The era was partly about that. But philosophically, the progressive movement at the turn of the 20th century had roots in German philosophy ( Hegel and Nietzsche were big favorites) and German public administration ( Woodrow Wilson’s open reverence for Bismarck was typical among progressives).
“Making a clear distinction between liberals and progressives will help break down a Manichaean view of politics that afflicts the nation.”
To simplify, progressive intellectuals were passionate advocates of rule by disinterested experts led by a strong unifying leader. They were in favor of using the state to mold social institutions in the interests of the collective. They thought that individualism and the Constitution were both outmoded.
That’s not a description that Woodrow Wilson or the other leading progressive intellectuals would have argued with. They openly said it themselves.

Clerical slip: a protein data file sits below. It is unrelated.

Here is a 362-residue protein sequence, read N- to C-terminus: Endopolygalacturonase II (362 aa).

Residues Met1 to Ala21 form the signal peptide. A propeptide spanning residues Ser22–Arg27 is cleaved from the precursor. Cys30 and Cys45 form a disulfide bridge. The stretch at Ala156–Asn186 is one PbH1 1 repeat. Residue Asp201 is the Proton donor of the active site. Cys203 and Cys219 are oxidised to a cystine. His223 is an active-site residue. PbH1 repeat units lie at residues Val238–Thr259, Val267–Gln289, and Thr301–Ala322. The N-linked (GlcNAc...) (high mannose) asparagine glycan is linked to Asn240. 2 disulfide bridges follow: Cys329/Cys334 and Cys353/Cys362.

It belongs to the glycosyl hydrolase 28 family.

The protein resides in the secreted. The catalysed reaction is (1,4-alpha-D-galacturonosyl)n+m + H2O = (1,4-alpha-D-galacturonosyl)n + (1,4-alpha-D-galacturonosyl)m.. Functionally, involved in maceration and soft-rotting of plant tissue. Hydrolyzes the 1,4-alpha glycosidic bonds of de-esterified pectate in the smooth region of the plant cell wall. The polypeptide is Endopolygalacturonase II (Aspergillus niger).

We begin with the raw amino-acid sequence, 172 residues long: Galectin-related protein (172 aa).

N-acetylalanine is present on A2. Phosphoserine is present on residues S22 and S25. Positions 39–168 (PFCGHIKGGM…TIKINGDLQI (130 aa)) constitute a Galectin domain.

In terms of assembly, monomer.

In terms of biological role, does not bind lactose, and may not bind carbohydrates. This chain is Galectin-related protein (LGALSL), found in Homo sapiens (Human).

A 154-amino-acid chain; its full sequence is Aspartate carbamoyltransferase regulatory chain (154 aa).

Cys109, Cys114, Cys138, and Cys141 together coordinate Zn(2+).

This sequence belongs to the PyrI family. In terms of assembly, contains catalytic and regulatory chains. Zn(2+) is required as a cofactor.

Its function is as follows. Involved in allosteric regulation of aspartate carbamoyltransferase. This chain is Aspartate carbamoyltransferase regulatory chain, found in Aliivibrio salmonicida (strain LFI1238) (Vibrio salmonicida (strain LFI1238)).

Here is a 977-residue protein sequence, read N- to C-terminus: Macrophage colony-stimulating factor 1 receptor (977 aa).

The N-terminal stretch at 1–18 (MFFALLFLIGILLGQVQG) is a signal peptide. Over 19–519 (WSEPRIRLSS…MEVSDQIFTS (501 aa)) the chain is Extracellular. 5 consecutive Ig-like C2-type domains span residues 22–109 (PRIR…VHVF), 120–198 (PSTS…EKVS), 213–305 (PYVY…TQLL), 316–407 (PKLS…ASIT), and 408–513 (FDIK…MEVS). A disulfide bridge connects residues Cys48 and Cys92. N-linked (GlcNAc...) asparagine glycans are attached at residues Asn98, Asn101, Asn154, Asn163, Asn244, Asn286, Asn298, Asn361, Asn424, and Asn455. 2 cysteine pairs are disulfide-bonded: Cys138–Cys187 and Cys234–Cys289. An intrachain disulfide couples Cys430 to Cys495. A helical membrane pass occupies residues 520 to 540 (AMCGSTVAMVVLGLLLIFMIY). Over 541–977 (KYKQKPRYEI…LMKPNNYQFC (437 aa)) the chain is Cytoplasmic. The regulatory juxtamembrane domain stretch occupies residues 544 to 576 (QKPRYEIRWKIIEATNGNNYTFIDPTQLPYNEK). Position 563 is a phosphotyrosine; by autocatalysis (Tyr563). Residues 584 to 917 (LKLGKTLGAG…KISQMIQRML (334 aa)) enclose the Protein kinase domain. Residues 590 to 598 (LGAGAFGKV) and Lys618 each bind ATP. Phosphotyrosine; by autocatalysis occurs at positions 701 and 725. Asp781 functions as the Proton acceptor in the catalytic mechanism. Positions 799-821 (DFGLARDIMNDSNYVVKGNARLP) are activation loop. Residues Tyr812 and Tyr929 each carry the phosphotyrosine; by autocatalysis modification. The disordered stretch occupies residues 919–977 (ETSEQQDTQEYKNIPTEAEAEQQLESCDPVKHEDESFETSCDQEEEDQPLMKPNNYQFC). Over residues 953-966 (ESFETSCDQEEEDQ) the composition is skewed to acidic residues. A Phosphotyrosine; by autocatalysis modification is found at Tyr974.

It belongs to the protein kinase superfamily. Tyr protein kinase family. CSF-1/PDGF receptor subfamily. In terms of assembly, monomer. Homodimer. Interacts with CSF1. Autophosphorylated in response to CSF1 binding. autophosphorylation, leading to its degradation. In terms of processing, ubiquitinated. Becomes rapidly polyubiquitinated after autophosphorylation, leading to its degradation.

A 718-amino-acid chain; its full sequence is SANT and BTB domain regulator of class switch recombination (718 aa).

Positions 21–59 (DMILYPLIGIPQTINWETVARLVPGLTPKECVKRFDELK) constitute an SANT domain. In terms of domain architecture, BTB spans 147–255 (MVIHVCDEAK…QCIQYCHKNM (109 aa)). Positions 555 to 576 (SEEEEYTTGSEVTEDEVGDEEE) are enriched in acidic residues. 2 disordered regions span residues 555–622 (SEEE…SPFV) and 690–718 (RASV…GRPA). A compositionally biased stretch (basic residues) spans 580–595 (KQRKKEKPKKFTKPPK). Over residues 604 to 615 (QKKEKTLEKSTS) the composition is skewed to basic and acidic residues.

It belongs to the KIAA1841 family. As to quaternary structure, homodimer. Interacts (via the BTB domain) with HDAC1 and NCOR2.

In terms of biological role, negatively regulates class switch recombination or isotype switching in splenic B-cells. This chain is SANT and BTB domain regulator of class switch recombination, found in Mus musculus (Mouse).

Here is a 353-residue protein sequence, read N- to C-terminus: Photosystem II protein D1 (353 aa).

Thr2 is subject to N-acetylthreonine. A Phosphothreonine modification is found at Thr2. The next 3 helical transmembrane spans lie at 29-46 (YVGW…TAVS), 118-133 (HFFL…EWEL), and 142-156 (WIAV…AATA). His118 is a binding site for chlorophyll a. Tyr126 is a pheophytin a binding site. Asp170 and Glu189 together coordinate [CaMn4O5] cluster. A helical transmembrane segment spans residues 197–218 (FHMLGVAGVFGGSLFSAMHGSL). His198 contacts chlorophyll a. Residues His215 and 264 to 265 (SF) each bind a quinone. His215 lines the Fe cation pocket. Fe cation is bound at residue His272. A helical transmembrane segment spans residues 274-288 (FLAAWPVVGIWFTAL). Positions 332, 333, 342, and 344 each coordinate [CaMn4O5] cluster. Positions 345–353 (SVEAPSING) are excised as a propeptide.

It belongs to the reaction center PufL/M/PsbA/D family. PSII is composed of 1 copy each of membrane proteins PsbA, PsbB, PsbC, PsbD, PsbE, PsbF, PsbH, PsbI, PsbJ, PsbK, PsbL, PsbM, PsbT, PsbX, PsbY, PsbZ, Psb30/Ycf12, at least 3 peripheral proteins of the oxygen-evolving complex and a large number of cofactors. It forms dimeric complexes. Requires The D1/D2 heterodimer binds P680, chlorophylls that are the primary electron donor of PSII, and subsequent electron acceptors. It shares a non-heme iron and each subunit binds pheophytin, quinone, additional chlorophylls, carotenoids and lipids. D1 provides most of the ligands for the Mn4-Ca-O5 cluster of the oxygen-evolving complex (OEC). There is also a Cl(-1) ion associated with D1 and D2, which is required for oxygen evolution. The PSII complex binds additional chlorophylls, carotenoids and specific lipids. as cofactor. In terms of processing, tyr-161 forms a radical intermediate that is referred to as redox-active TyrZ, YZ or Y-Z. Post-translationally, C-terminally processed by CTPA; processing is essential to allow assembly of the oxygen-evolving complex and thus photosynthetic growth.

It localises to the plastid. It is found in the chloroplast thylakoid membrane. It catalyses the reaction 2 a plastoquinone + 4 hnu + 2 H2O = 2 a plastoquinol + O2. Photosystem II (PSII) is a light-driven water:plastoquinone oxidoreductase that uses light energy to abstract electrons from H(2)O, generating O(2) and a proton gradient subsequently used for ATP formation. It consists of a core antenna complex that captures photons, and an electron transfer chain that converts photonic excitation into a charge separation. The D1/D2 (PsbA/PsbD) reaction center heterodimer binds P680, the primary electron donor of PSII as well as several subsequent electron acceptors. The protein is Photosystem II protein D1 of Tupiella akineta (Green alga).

[Also see Fred Siegel’s book “The Revolt Against the Masses: How Liberalism Has Undermined the Middle Class“ at Amazon]
It is that core philosophy extolling the urge to mold society that still animates progressives today—a mind-set that produces the shutdown of debate and growing intolerance that we are witnessing in today’s America. Such thinking on the left also is behind the rationales for indulging President Obama in his anti-Constitutional use of executive power. If you want substantiation for what I’m saying, read Jonah Goldberg’s 2008 book “Liberal Fascism,” an erudite and closely argued exposition of American progressivism and its subsequent effects on liberalism. The title is all too accurate.